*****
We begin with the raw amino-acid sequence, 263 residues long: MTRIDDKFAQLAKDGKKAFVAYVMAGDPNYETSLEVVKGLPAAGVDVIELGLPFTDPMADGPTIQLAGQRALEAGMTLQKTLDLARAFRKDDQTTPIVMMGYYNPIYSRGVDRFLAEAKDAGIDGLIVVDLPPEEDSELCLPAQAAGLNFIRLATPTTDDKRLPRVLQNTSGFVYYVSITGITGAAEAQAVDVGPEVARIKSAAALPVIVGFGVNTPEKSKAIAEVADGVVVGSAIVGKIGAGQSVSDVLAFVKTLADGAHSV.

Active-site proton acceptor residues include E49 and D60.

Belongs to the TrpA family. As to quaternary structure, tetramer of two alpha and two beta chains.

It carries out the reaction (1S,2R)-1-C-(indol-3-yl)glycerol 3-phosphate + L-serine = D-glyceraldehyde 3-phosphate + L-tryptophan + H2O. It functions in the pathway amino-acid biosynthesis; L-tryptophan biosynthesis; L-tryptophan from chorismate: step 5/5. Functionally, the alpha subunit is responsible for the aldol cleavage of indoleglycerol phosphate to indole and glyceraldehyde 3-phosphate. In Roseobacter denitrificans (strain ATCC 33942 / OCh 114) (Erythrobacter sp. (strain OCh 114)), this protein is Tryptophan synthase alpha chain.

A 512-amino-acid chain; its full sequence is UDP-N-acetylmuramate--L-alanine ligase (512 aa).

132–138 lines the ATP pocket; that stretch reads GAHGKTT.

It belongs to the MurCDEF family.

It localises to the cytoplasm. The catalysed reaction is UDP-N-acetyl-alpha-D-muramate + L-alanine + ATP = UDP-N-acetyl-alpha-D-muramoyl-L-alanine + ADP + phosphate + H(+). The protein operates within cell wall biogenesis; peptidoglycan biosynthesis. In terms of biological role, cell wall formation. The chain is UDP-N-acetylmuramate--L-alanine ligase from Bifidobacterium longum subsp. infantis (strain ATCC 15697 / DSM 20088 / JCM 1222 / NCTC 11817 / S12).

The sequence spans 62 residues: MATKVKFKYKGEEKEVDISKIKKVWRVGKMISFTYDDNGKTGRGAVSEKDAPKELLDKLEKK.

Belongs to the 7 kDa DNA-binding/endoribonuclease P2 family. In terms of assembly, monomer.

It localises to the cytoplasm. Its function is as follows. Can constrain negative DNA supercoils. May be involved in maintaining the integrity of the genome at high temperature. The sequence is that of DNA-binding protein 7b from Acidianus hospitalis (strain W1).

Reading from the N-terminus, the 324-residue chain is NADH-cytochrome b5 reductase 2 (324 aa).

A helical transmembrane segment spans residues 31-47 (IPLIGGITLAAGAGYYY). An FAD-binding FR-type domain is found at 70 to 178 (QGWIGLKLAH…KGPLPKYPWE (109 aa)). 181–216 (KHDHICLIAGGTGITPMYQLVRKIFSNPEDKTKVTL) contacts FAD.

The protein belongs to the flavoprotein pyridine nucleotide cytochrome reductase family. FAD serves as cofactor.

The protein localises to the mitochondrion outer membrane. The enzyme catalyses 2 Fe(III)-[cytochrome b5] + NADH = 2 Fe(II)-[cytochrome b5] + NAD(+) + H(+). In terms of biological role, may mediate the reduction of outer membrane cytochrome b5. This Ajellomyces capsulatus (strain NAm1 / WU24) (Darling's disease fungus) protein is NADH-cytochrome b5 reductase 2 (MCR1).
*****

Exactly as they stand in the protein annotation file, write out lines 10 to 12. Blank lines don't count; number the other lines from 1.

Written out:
Belongs to the 7 kDa DNA-binding/endoribonuclease P2 family. In terms of assembly, monomer.

It localises to the cytoplasm. Its function is as follows. Can constrain negative DNA supercoils. May be involved in maintaining the integrity of the genome at high temperature. The sequence is that of DNA-binding protein 7b from Acidianus hospitalis (strain W1).

Reading from the N-terminus, the 324-residue chain is NADH-cytochrome b5 reductase 2 (324 aa).